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Tax Records You Should Keep

Tax Records You Should Keep

Whether it’s for personal income taxes or business taxes, it’s always a good idea to keep certain records, mainly in case you are audited. As one tax attorney has said, if you don’t have copies or receipts, it simply didn’t happen. That can be a problem when it comes to taxes. For your personal taxes, it’s probably enough to keep records of your income and past tax returns. Businesses, on the other hand, should keep more detailed records of income and expenses. Not only are the stakes much higher, but businesses may be more vulnerable to audits than individuals. The business you are in will affect the type of records you need to keep for federal tax purposes, but the following is a list of certain types of records that should be kept in most cases.

Gross receipts are the income you receive from your business, without any subtraction for costs or expenses. It’s good practice to keep supporting documents that show the amounts and sources of your gross receipts. Documents that show gross receipts include the following –

• Cash register tapes
• Bank deposit slips
• Receipt books
• Invoices
• Credit card charge slips
• Form 1099-MISC

Purchases are the items you buy and resell to customers. If you are a manufacturer or producer, this includes the cost of all raw materials or parts purchased to manufacture into finished products. The following are examples of documents to keep for purchases –

• Cancelled checks
• Cash register tape receipts
• Credit card sales slips
• Invoices

Make sure the documents you keep show the amount paid and clearly state that the amount was for purchases.

Expenses are the costs (other than purchases) that you incur to carry on your business. Any documents you keep to show expenses should clearly indicate that amount spent and that it was in fact a business expense. Examples of which types of documents can show business expenses are –

• Cancelled checks
• Cash register tapes
• Account statements
• Credit card sales slips
• Invoices
• Petty cash slips for small cash payments
• Payroll

Assets are the property, such as machinery and furniture, you own and use in your business. You must keep records to verify certain information about your business assets. You need records in order to determine the annual depreciation and the gain or loss when you sell the assets. Your records regarding your assets should show the following information-

• When and how you acquired the asset
• Purchase price
• Cost of any improvements
• Deductions taken for depreciation and casualty losses
• How you use the asset
• When and how you disposed of the asset, including selling price and expenses associated with the sale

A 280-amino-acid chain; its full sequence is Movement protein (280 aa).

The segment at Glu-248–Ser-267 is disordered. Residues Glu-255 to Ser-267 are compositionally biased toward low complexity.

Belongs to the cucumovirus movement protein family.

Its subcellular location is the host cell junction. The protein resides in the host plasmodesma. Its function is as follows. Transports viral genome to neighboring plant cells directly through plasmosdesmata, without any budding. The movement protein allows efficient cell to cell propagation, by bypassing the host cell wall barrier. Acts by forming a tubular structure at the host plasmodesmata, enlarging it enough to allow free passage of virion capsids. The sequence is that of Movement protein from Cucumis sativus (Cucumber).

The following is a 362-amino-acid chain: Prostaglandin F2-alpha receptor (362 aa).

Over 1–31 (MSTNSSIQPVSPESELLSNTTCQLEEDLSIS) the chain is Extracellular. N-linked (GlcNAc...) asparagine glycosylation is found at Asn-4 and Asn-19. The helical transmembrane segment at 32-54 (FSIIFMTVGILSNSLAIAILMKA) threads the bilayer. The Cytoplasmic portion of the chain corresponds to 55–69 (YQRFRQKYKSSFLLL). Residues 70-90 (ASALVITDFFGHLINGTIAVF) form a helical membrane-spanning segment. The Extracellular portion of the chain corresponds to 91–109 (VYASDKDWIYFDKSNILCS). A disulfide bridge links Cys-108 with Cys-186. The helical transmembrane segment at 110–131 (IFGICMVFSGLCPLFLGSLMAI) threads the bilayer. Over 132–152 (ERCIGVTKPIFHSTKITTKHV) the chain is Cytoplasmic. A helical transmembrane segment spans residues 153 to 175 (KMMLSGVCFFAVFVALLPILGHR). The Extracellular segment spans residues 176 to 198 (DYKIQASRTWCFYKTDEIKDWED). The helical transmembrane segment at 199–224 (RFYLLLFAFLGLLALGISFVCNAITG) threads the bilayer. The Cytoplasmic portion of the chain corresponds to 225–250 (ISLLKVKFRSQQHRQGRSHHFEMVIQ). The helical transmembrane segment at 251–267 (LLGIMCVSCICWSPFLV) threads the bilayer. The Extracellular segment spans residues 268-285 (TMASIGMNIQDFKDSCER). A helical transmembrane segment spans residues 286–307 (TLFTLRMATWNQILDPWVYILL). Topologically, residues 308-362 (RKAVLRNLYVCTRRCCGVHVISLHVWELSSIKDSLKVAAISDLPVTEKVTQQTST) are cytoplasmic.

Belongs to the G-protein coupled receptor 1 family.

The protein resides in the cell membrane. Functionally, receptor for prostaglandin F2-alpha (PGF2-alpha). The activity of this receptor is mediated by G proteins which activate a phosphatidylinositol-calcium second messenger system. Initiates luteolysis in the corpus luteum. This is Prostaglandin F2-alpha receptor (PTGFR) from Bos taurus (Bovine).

This information can generally be shown through purchase and sales invoices, real estate closing statements, and/or cancelled checks.

Copyrighting Your Art

You’ve finally done it. You’ve created an original work of art that you hope will catch fire with the general public. While this may not be your magnum opus, it is still something you want to protect for years to come. To do that, you’ll want to make sure you have exclusive copyright rights over your art by registering with the U.S. Copyright office.

Make sure your work is a performing arts work. Performing arts works are intended to be “performed” directly before an audience or indirectly “by means of any device or process.” Included are (1) musical works, including any accompanying words; (2) dramatic works, such as scripts, including any accompanying music; (3) pantomimes and choreographic works; and (4) motion pictures and other audiovisual works.

Remember, copyright registration for a sound recording alone is neither the same as, nor a substitute for, registration for the musical, dramatic, or literary work recorded. The underlying work may be registered in its own right apart from any recording of the performance, or in certain cases, the underlying work may be registered together with the sound recording.

Put into one envelope or package: 1. A completed application Form PA, Short Form PA, Form TX, Form SE, Form SR, or Form VA. 2. Pay a fee to the “Register of Copyrights.” 3. Non-returnable copy(ies) of the material to be registered. (Read details on Special Deposit Requirements for musical compositions and motion pictures). Typically this means you will send a copy of the work being registered. The deposit requirements will vary in particular situations. A deposit is usually one copy (if unpublished) or two copies (if published) of the work to be registered for copyright. If you need legal help with this, please call our office to discuss your specific situation or case.

Tax Lawyer Free Consultation

When you need help with taxes or copyrights, please call Ascent Law for your free consultation (801) 676-5506. We want to help you.

Michael R. Anderson, JD

Ascent Law LLC
8833 S. Redwood Road, Suite C
West Jordan, Utah
84088 United States

Telephone: (801) 676-5506